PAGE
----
While results from tissue samples from stranded whales on
Otago's coast this summer are still to come in, it is
unlikely they will shed any further light on the cause of the
whales' deaths, the Department of Conservation says.
As part of the investigations into why the whales stranded,
scientists are seeing whether any effects from seismic
testing in the area at the time can be detected.
Doc has a voluntary agreement with those undertaking seismic
testing that they fund necropsies for any marine mammal
deaths while they are testing.
The strandings of nine orcas on a beach near Tuatapere and a
long-finned pilot whale at Kaka Point in February were
uncommon but not unusual, Doc marine and species threat
technical adviser Dave Lundquist said.
Records showed there were strandings around New Zealand about
every 15 years.
While the necropsies were often inconclusive, even in
best-case circumstances, Doc was doing its best to detect if
the strandings were caused by acoustic trauma from seismic
''If it's possible to detect it, we will detect it, but it's
very hard to detect.''
That was because the small bubbles in the whale's inner ear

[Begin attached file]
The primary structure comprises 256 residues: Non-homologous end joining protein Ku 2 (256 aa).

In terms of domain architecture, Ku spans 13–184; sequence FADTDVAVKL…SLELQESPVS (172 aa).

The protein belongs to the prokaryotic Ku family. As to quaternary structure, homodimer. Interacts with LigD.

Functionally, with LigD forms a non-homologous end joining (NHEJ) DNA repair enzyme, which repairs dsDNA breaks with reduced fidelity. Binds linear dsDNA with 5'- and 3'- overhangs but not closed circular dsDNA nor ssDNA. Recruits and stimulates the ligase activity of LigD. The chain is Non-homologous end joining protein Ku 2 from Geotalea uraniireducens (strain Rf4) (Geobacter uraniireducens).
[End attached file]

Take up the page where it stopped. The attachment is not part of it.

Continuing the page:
that indicated such trauma were also found once it had
The results from the one Orca tested were inconclusive. The
stranding might have been caused by acoustic trauma but
because the whale had been dead for several days before
testing, it was hard to say.
''The pilot whale was similar - there was nothing
The whale had parasites in its inner ear and while that could
affect its ability to navigate, in other cases such parasites
Once the final tissue samples were completed, Doc would
release its full report on the deaths, but Mr Lundquist
believed it was ''unlikely to shed more light''.
Doc made the ''best effort'' to monitor the effect of seismic
testing on marine mammals with observers on
ships and other measures, but it might never be able to rule
out acoustic trauma as a possible cause of death.
''We'll never be able to rule it out, as there is a large
amount of uncertainty around it.''